Disney anchors its story to humor, as drunken pirates sleep off the booze, and jailed sailors attempt to persuade a dog to liberate them.
I like Disney when it’s silliest, and that’s Pirates of the Caribbean for sure.
The Seas with Nemo & Friends
What could be gentler than an Omnimover exploration of the ocean?
A few years after EPCOT debuted in the 1980s, it introduced The Living Seas, the largest saltwater tank ever constructed up until that point.
Guests would explore the pavilion and learn about the high seas, but the infotainment focus alienated some less studious guests.
In 2007, Disney switched the entire facility to Nemo theming, and the rest is history. Kids cannot get enough of Nemo and friends, especially on the signature ride.
On this attraction, guests experience an eerily similar story to the events of Finding Nemo, complete with an up-close encounter with Bruce the Shark.
Yes, a Shark Week experience sounds scary, but the entire story plays up the laughs.
The Seas with Nemo & Friends skews very young, but I treasure its gentility.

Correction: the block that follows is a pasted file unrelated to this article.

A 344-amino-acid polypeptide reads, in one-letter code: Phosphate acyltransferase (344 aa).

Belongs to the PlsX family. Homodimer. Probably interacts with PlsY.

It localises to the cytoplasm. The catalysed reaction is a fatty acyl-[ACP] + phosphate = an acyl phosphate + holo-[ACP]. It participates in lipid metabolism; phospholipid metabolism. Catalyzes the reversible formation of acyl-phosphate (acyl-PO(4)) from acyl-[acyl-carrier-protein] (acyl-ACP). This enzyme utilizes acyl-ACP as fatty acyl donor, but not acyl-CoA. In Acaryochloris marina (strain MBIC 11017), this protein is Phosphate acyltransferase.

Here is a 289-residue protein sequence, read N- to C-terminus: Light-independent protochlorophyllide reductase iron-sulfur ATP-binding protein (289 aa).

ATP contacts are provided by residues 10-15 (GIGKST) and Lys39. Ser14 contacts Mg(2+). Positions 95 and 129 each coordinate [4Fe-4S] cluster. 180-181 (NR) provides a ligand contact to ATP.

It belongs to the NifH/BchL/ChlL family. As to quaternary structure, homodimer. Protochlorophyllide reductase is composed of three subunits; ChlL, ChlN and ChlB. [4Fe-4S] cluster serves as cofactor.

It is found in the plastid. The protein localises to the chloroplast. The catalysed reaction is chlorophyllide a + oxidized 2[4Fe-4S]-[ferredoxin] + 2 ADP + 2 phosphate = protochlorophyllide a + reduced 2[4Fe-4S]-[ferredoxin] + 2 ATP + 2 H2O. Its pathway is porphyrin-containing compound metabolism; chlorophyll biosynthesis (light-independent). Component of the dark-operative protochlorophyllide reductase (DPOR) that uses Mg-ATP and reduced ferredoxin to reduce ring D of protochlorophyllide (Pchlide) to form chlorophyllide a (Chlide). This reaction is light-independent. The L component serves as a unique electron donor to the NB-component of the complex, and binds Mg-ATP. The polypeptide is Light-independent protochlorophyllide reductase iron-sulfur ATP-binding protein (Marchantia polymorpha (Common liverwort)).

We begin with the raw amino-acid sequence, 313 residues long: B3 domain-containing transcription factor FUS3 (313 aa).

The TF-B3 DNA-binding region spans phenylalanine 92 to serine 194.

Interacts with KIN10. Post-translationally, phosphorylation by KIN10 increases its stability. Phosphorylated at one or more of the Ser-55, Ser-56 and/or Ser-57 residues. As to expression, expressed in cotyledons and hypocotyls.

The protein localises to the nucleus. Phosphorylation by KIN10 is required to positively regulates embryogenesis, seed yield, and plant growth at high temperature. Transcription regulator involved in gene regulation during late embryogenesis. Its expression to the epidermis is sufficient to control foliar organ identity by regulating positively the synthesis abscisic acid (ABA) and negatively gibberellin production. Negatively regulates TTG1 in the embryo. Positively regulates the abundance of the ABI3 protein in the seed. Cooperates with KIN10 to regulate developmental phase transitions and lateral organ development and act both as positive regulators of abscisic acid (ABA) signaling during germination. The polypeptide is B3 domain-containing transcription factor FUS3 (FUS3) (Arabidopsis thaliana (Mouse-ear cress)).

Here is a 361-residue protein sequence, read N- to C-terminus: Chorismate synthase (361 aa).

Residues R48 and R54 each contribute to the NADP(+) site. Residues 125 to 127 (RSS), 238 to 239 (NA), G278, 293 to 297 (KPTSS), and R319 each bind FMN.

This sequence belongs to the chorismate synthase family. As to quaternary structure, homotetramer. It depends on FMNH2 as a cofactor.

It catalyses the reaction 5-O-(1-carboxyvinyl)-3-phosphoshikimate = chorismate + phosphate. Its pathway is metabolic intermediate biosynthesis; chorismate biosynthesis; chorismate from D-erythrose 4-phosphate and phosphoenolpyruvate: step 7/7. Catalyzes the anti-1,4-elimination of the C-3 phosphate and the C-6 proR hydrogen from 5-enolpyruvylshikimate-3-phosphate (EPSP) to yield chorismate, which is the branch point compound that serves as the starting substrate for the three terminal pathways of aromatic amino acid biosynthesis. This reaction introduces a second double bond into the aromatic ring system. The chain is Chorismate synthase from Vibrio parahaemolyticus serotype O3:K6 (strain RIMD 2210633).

Everyone on the planet knows about the golf ball in the sky, but some people don’t realize that Disney built an attraction inside the ball.
The audacity of this feat is very Disney.
In a way, Spaceship Earth works as an architectural nesting doll.
The exterior blows people’s minds, while the interior consists of a full track theme park ride, which contains dozens of meticulously themed scenes.
In totality, these scenes detail the development of humanity from frigid hunters to conquering scientists.
I feel strongly that people take Spaceship Earth for granted, as it’s one of the most impressive theme park rides ever constructed.
In a way, Spaceship Earth represents the theme park equivalent of missing the forest for the trees.
Guests pay so much attention to the exterior that they sometimes overlook the brilliance of the interior.
Tomorrowland Transit Authority PeopleMover
In every quasi-futuristic story of significance, some unique form of transportation zooms guests around the area.
At Magic Kingdom, Disney still pays tribute to a kind of transportation that Uncle Walt wanted to use for real.
The PeopleMover could have addressed all short-term travel needs in the Experimental Prototype City of Tomorrow.
Alas, that version of E.P.C.O.T. never got built, leaving this glorious attraction as a relic of the Progress City that never happened.
All Disney fanatics know that the PeopleMover is the place to go when you need a break or simply want to appreciate Tomorrowland’s majesty.